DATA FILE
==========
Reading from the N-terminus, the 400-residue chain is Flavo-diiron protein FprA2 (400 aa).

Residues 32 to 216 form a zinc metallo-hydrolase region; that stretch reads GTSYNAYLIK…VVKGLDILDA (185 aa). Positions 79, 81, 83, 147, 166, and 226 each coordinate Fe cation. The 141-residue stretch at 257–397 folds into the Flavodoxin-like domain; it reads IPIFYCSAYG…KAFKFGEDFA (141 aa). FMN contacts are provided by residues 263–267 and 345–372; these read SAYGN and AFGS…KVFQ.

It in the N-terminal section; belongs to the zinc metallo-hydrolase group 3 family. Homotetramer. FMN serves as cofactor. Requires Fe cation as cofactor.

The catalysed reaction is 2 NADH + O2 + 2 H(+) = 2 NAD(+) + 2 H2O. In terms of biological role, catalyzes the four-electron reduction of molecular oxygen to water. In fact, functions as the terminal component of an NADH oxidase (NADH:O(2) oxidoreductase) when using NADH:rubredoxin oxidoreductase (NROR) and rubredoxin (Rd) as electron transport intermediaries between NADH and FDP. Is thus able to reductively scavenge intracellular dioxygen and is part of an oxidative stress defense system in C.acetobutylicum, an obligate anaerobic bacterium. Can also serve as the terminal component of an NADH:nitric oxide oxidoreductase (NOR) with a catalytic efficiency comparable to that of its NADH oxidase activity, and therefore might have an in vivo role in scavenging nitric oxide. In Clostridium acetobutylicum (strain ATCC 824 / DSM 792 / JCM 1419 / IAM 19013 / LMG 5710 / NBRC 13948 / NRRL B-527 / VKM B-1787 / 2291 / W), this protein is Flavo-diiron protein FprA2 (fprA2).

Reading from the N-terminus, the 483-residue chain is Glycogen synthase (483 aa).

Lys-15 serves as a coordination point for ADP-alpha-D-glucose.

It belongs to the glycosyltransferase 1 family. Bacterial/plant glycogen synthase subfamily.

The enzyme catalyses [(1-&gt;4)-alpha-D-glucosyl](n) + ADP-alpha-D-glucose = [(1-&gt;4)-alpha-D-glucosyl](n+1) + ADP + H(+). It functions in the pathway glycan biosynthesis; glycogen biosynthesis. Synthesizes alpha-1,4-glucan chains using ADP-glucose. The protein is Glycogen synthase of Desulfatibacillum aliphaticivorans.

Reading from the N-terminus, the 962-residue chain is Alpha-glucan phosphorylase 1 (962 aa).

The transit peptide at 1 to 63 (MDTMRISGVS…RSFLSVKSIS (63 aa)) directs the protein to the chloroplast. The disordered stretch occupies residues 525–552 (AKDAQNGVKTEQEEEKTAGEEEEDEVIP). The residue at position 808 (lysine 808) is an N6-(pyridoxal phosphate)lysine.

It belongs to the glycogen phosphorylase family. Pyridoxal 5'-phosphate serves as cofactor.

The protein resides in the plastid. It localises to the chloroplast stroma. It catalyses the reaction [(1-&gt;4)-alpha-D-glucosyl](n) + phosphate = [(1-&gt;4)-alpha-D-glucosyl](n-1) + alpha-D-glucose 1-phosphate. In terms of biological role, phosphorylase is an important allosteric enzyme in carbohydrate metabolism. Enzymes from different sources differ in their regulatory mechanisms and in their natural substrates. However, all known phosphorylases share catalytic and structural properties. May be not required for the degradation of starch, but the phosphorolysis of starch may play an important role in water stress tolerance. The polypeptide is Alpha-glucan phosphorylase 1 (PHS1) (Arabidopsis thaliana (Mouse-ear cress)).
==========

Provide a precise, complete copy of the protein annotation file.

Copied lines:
Reading from the N-terminus, the 400-residue chain is Flavo-diiron protein FprA2 (400 aa).

Residues 32 to 216 form a zinc metallo-hydrolase region; that stretch reads GTSYNAYLIK…VVKGLDILDA (185 aa). Positions 79, 81, 83, 147, 166, and 226 each coordinate Fe cation. The 141-residue stretch at 257–397 folds into the Flavodoxin-like domain; it reads IPIFYCSAYG…KAFKFGEDFA (141 aa). FMN contacts are provided by residues 263–267 and 345–372; these read SAYGN and AFGS…KVFQ.

It in the N-terminal section; belongs to the zinc metallo-hydrolase group 3 family. Homotetramer. FMN serves as cofactor. Requires Fe cation as cofactor.

The catalysed reaction is 2 NADH + O2 + 2 H(+) = 2 NAD(+) + 2 H2O. In terms of biological role, catalyzes the four-electron reduction of molecular oxygen to water. In fact, functions as the terminal component of an NADH oxidase (NADH:O(2) oxidoreductase) when using NADH:rubredoxin oxidoreductase (NROR) and rubredoxin (Rd) as electron transport intermediaries between NADH and FDP. Is thus able to reductively scavenge intracellular dioxygen and is part of an oxidative stress defense system in C.acetobutylicum, an obligate anaerobic bacterium. Can also serve as the terminal component of an NADH:nitric oxide oxidoreductase (NOR) with a catalytic efficiency comparable to that of its NADH oxidase activity, and therefore might have an in vivo role in scavenging nitric oxide. In Clostridium acetobutylicum (strain ATCC 824 / DSM 792 / JCM 1419 / IAM 19013 / LMG 5710 / NBRC 13948 / NRRL B-527 / VKM B-1787 / 2291 / W), this protein is Flavo-diiron protein FprA2 (fprA2).

Reading from the N-terminus, the 483-residue chain is Glycogen synthase (483 aa).

Lys-15 serves as a coordination point for ADP-alpha-D-glucose.

It belongs to the glycosyltransferase 1 family. Bacterial/plant glycogen synthase subfamily.

The enzyme catalyses [(1-&gt;4)-alpha-D-glucosyl](n) + ADP-alpha-D-glucose = [(1-&gt;4)-alpha-D-glucosyl](n+1) + ADP + H(+). It functions in the pathway glycan biosynthesis; glycogen biosynthesis. Synthesizes alpha-1,4-glucan chains using ADP-glucose. The protein is Glycogen synthase of Desulfatibacillum aliphaticivorans.

Reading from the N-terminus, the 962-residue chain is Alpha-glucan phosphorylase 1 (962 aa).

The transit peptide at 1 to 63 (MDTMRISGVS…RSFLSVKSIS (63 aa)) directs the protein to the chloroplast. The disordered stretch occupies residues 525–552 (AKDAQNGVKTEQEEEKTAGEEEEDEVIP). The residue at position 808 (lysine 808) is an N6-(pyridoxal phosphate)lysine.

It belongs to the glycogen phosphorylase family. Pyridoxal 5'-phosphate serves as cofactor.

The protein resides in the plastid. It localises to the chloroplast stroma. It catalyses the reaction [(1-&gt;4)-alpha-D-glucosyl](n) + phosphate = [(1-&gt;4)-alpha-D-glucosyl](n-1) + alpha-D-glucose 1-phosphate. In terms of biological role, phosphorylase is an important allosteric enzyme in carbohydrate metabolism. Enzymes from different sources differ in their regulatory mechanisms and in their natural substrates. However, all known phosphorylases share catalytic and structural properties. May be not required for the degradation of starch, but the phosphorolysis of starch may play an important role in water stress tolerance. The polypeptide is Alpha-glucan phosphorylase 1 (PHS1) (Arabidopsis thaliana (Mouse-ear cress)).